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Last Stop

July 2024
1min read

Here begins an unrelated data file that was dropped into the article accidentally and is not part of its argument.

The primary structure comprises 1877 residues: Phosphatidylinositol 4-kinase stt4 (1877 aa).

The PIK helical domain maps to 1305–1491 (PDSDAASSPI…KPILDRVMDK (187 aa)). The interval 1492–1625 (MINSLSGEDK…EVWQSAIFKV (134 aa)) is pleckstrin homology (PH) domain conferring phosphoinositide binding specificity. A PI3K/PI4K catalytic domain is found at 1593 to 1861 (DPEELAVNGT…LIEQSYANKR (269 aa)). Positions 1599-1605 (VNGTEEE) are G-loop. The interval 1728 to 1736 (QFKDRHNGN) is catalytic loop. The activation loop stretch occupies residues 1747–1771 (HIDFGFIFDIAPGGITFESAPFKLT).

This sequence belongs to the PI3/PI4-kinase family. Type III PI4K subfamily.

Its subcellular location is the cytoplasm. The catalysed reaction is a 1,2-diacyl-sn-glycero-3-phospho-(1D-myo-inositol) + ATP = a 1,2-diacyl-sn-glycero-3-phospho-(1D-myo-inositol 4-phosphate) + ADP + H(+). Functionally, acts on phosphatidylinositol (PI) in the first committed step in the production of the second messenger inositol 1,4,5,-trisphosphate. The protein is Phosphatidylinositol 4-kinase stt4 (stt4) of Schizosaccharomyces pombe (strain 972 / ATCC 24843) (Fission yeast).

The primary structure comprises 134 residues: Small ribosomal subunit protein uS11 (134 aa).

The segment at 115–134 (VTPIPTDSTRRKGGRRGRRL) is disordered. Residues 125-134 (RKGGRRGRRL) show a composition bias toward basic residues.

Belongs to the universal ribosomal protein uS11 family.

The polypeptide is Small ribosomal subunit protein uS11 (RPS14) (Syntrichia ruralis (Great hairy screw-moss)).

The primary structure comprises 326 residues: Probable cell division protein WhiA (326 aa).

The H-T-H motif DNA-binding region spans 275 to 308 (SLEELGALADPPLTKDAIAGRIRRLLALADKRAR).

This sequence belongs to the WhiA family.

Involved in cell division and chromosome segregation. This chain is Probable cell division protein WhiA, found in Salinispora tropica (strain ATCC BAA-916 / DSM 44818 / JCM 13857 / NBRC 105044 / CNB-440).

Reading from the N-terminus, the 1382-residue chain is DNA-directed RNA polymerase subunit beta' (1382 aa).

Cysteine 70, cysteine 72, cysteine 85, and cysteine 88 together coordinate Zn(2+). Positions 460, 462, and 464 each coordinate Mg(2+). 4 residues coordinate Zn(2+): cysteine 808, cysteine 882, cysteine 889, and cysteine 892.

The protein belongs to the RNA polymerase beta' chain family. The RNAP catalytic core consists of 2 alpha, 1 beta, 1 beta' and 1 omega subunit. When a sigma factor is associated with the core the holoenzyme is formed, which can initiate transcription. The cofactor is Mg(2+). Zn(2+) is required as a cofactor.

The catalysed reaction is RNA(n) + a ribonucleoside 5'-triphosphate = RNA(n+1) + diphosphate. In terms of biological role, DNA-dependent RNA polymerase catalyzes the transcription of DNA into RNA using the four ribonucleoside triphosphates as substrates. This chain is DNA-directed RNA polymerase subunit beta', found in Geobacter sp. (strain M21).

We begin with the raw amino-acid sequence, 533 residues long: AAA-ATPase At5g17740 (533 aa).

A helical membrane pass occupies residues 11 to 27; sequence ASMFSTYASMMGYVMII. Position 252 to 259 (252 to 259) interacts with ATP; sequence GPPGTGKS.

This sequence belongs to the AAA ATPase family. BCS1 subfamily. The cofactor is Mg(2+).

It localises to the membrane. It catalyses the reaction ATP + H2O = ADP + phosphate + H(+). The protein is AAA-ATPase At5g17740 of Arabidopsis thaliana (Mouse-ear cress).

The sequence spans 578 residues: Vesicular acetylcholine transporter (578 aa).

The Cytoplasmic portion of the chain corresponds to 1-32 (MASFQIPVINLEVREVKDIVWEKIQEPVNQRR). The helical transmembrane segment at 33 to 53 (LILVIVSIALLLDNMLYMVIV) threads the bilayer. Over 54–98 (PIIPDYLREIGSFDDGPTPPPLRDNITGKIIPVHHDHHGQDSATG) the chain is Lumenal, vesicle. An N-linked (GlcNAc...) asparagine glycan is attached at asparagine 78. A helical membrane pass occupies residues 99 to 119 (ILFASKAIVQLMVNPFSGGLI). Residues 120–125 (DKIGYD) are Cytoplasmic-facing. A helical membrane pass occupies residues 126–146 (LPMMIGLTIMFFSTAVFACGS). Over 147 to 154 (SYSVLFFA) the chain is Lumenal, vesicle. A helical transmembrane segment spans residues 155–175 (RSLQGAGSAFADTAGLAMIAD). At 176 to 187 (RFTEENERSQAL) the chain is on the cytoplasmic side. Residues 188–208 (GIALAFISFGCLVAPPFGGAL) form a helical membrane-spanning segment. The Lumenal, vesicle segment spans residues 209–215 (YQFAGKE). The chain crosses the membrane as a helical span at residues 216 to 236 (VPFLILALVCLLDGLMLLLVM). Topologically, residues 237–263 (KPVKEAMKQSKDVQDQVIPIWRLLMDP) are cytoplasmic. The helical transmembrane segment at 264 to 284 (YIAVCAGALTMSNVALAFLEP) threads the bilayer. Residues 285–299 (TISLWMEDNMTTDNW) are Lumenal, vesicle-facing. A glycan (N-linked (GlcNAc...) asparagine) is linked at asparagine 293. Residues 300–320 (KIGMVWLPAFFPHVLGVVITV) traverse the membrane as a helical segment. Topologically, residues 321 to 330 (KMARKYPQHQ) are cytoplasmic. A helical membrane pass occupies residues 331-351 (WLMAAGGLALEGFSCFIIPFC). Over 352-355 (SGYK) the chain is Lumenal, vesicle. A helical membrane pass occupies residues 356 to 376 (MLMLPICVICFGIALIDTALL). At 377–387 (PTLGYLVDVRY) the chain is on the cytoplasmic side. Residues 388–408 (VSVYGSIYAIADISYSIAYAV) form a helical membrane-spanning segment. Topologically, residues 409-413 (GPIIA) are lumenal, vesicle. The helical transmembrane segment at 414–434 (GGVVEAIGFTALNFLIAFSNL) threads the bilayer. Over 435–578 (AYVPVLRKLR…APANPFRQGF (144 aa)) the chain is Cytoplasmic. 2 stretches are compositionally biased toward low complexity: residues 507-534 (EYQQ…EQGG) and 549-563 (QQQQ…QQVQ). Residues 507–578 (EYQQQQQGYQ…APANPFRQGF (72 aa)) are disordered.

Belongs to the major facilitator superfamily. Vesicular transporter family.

After nearly a decade of litigation the town of Kennesaw (originally humble Big Shanty), Georgia, has finally won back for good a picturesque locomotive that was stolen from there by Union soldiers 109 years ago. The engine, known as the General , and three boxcars were taken by James J. Andrews, an espionage agent, and nineteen federal soldiers in disguise while the train was stopped at Kennesaw for a breakfast break on April 12, 1862. The Northerners planned to run the train to Chattanooga, then the objective of a Union Army offensive, and, by burning bridges on the way, hoped to seal that city off from Confederate forces to the south and east. Andrews and his men never made it, however. The train crew bolted from the breakfast table as their train pulled away and gave chase first on foot and then in commandeered locomotives. Eight hours and eighty-seven miles later, after many hairbreadth episodes twice glorified in movies, the General ran out of steam. Andrews and the Union men hid in the woods, but all were rounded up within a week and he and seven others were executed. The General returned to serve the southern cause and survived the Battle of Atlanta, though in a badly battered shape. In 1870 her owner, the Georgia Railroad, leased the engine to the newly formed Western & Atlantic Railroad, which converted her from a wood burner to a coal burner. After that line was acquired by the Nashville, Chattanooga & St. Louis Railroad in 1890, the General was spotted by an enterprising photographer sitting amid the weeds on a siding at Vining’s, Georgia. The NC & S t L restored the engine in her W & A livery and then put her on display under the train shed of Chattanooga’s Union Station. There she rested, except for brief excursions to such fairs as the Columbian Exposition in Chicago, until the Louisville & Nashville Railroad absorbed the NC & S t L in the late 1950’s. Since Chattanooga citizens were in no mood to have their venerated locomotive moved out of state, Louisville & Nashville officials resorted to kidnapping to use the engine in a planned centennial re-enactment of her Civil War escapade. Early in June, 1961, the wire fence surrounding the General was cut, and the engine, covered with canvas, was pulled from the train shed across a specially laid sixty feet of track to the railroad’s main line. She was then hoisted aboard a flatcar and sped the next day to Louisville, where the engine was converted anew, this time to an oil burner. On February 7, 1962, the General operated under her own power for the first time since 1914 and two months later performed handily in the centennial celebration, followed by a nationwide tour. When the railroad then announced its intention to deposit the engine at Kennesaw, the already-irate city of Chattanooga took the matter to court, contending that the General was its “charitable trust.” The suit was finally settled this past November by the U.S. Supreme Court, which let stand a lower court ruling that said the railroad could take the engine anywhere it wished.

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